A plan resurrected after the enemy buildup on Kyushu exceeded all expectations, was the occupation of the less well defended northern island of Hokkaido and northern part of Honshu. This would have been of equal distance from Tokyo, but further from American army, naval, and air force centers. Shipping was already a problem with large numbers unreleased from the Atlantic needed to supply Europe and return troops to the US, to redeploy air and service forces from Europe to the Pacific, to supply the Pacific buildup and to move several corps to the invasion sites. Every tanker in the US fleet was required to provide the millions of gallons of fuel required by the ships involved in the Kyushu operation. More fuel and shipping would be required to move 1,100 miles further away to the north.


Exclusive* Operation Downfall "CONFIDENTIAL" U.S. Aerial Reconnaissance Squadron Photograph - Secret Planning of Operation Coronet

This extremely rare “CONFIDENTIAL” marked U.S. aerial reconnaissance photograph is titled “Mito Area, Honshu” and was taken to be utilized in the Allied strategic planning of what would be Operation Downfall. Operation Downfall was the proposed Allied plan for the invasion of the Japanese Home Islands near the end of World War II. The operation had two parts: Operation Olympic and Operation Coronet. Set to begin in November 1945, Operation Olympic was intended to capture the southern third of the southernmost main Japanese island, Kyūshū, with the recently captured island of Okinawa to be used as a staging area. In early 1946 would come Operation Coronet, the planned invasion of the Kantō Plain, near Tokyo, on the main Japanese island of Honshu. Airbases on Kyūshū captured in Operation Olympic would allow land-based air support for Operation Coronet. If Downfall had taken place, it would have been the largest amphibious operation in history. The planned operation was cancelled when Japan surrendered following the atomic bombings of Hiroshima and Nagasaki.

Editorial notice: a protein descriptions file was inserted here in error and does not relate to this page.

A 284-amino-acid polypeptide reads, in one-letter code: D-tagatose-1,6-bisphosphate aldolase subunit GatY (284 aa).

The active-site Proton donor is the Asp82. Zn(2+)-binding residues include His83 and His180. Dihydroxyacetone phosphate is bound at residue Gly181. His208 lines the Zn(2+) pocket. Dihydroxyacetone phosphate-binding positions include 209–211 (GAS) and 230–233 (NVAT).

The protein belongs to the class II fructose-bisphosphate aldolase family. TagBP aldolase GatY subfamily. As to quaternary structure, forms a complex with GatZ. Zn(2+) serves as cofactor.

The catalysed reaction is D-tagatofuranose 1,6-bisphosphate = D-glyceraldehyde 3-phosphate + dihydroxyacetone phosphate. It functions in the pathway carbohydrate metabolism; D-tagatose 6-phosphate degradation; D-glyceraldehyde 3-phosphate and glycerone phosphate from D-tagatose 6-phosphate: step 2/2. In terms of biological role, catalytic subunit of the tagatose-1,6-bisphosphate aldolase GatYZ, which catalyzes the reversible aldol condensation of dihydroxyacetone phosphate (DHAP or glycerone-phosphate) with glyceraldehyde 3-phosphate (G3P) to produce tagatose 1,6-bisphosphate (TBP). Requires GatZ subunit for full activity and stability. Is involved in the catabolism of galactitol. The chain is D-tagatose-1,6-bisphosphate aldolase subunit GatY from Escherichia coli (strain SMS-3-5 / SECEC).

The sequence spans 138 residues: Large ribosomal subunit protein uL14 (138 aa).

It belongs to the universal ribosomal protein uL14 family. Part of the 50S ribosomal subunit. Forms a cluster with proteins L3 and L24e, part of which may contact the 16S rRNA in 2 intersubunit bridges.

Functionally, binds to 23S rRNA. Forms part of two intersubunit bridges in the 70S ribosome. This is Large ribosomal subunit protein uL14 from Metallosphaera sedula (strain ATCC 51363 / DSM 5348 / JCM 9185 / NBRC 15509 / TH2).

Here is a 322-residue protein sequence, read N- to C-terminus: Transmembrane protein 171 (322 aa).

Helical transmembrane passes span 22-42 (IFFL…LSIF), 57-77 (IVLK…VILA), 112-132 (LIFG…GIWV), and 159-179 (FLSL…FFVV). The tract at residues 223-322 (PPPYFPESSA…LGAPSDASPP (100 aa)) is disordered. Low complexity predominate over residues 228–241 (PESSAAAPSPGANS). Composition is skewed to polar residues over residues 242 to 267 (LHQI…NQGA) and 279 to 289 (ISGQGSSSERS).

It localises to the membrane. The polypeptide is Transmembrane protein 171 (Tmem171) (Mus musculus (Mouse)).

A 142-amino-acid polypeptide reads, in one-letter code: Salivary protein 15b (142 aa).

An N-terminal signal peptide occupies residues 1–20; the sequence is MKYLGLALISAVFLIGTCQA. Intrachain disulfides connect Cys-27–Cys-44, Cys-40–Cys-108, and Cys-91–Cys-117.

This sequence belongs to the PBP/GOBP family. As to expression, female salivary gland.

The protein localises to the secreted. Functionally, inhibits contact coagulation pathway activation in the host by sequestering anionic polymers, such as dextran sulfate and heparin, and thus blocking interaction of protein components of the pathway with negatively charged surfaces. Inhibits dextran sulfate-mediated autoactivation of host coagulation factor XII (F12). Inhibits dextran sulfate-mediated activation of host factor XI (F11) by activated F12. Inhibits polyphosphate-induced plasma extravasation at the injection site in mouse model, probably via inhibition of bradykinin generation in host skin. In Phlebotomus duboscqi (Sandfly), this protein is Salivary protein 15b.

This extremely large aerial photograph was taken by an unknown secret aerial reconnaissance squadron flying over the Japanese occupied and heavily defended island of Honshu. This photograph not only depicts a clear aerial view of the land below, but it is strategically labeled with the exact markings as seen on U.S. target maps representing Japanese pill boxes, observation towers, artillery placements, radio towers, etc. The Japanese defensive positions and markings made on this intelligence photograph show that this aerial photograph was used in the strategic planning of the Japanese port city and would have played a crucial intelligence roll for the United States Navy, Air Corps, and infantry as they invaded the Japanese homeland.

Invasion of the Homeland (and Honushu):